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AHL player review: Connor LaCouvee emerged as another quality minor-league option in goal

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From emergency goalie to splitting the AHL net, it was quite a year for LaCouvee.

Club de Hockey Canadien

It isn’t an easy life being a goalie on recall in the American Hockey League. You could play every other game due to various circumstances, or you could ride the pine for a week before returning to your ECHL club. For Connor LaCouvee he was the former this year, becoming a stable presence in net when Charlie Lindgren went down with a lower-body injury in the middle of the season.

It was almost a season that wasn’t for LaCouvee. He was called up from the Maine Mariners and couldn’t make it to the arena in time for the first game. He was able to join the team the next day, and went on to be a surprising find between the pipes.

He played only 14 games for Laval, going 7-5-2 with a 2.49 goals-against average, and .913 save percentage; an impressive showing on a team bereft of its top stars for much of the year. He wasn’t exactly given an easy first game either, being tossed onto the ice against the best team in the AHL, the Charlotte Checkers. He came out with a save-of-the-year candidate, and a 22-save victory. From there, it would take him six starts before he finally lost in regulation: a loss to the Toronto Marlies where LaCouvee surrendered just one goal.

His strong play through January and the start of February earned him a full AHL contract for the rest of the season, allowing Montreal to keep him in the fold at the minor-league level. He was sent back to the ECHL when Lindgren returned to the Rocket from his injury, but would rejoin them in late March when Lindgren was sent to Montreal to ease the workload on Carey Price.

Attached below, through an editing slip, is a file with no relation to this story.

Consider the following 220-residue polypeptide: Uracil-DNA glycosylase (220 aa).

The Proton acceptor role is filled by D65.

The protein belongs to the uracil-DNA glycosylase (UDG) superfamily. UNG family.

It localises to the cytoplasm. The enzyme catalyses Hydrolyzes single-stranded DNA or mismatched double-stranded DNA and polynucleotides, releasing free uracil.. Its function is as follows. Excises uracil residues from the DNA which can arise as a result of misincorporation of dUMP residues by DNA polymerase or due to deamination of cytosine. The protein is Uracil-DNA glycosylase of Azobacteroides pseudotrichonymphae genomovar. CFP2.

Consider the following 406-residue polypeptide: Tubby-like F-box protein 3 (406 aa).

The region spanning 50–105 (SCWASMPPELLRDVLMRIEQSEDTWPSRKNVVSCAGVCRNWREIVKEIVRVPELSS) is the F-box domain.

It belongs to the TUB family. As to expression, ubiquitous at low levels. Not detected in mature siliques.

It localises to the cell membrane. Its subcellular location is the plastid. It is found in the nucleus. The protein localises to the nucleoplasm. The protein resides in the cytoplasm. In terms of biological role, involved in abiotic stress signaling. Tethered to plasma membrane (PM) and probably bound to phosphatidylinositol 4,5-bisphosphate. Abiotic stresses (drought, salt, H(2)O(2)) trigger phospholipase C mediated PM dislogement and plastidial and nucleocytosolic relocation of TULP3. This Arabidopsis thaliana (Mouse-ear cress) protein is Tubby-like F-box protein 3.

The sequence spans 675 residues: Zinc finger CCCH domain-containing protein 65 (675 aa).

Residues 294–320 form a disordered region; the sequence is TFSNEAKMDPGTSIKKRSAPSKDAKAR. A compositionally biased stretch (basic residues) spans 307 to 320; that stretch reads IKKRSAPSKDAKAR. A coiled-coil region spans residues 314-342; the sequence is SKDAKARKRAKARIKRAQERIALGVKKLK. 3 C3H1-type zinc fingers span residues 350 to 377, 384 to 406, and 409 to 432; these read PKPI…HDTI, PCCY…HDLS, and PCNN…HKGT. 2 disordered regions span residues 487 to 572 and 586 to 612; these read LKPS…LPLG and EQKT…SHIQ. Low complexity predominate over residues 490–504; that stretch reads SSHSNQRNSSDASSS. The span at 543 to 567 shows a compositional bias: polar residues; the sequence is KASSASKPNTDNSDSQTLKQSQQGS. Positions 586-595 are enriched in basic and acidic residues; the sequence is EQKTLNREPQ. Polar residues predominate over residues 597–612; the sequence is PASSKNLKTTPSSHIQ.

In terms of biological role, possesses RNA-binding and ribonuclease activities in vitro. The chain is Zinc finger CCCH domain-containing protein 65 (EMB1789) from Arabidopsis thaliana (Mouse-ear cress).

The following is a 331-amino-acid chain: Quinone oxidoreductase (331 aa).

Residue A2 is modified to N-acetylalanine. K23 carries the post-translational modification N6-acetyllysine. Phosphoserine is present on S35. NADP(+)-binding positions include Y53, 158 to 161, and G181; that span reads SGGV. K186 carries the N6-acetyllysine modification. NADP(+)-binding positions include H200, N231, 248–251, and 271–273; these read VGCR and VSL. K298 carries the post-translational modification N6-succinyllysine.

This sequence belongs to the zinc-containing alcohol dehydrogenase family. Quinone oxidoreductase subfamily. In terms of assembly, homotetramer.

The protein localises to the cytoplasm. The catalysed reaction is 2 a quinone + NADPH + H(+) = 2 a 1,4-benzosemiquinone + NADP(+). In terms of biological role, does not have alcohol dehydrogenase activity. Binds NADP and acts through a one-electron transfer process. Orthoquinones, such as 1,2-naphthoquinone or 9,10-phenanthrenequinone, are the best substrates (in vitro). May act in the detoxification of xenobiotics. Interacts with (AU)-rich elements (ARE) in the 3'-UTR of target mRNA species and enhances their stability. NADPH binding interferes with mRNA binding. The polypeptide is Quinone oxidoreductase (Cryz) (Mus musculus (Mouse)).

While his numbers took a hit at the end of the year, it’s not without reason. The team was made up of ECHL call-ups and a mishmash of lines at the end. Yet, every night, LaCouvee went out and was a solid force in net, who didn’t get the defensive or goal support he needed to come away with victories.

Looking at his overall performance, LaCouvee has more than earned a role in the Montreal Canadiens organization, but it’s not an easy place to land a goaltending job right now.

Cayden Primeau has joined the professional ranks, while Michael McNiven took a huge step forward after his rookie season. There’s also Lindgren who likely has the inside track to the NHL backup job next year. However, the hope is that the Canadiens will lock down their own ECHL affiliation for next year, and signing LaCouvee to another AHL deal gives them a safety net in the case of injuries and a trustworthy option to backstop their third-tier assets.

Overall, there isn’t much to be disappointed with in LaCouvee’s season for the Rocket, even in his small amount of starts. He was never the issue in losses, keeping his movements simple and clean to make saves, and rarely allowing bad rebounds. At a rough point in the season for the Rocket, his ability to provide consistent performances helped spark the team to some wins that pushed them to at least the fringes of the playoffs.

It is up to the Canadiens to keep the young netminder in the fold next year. They’ll need to find a place for him and the other young goalies to get regular starts, but ome quality goaltending depth at all three levels would be something Montreal hasn’t seen in a long time.

All in all, for someone originally brought in as a short-term injury replacement, Connor LaCouvee made the most of his chance, and may have given his young career a huge boost.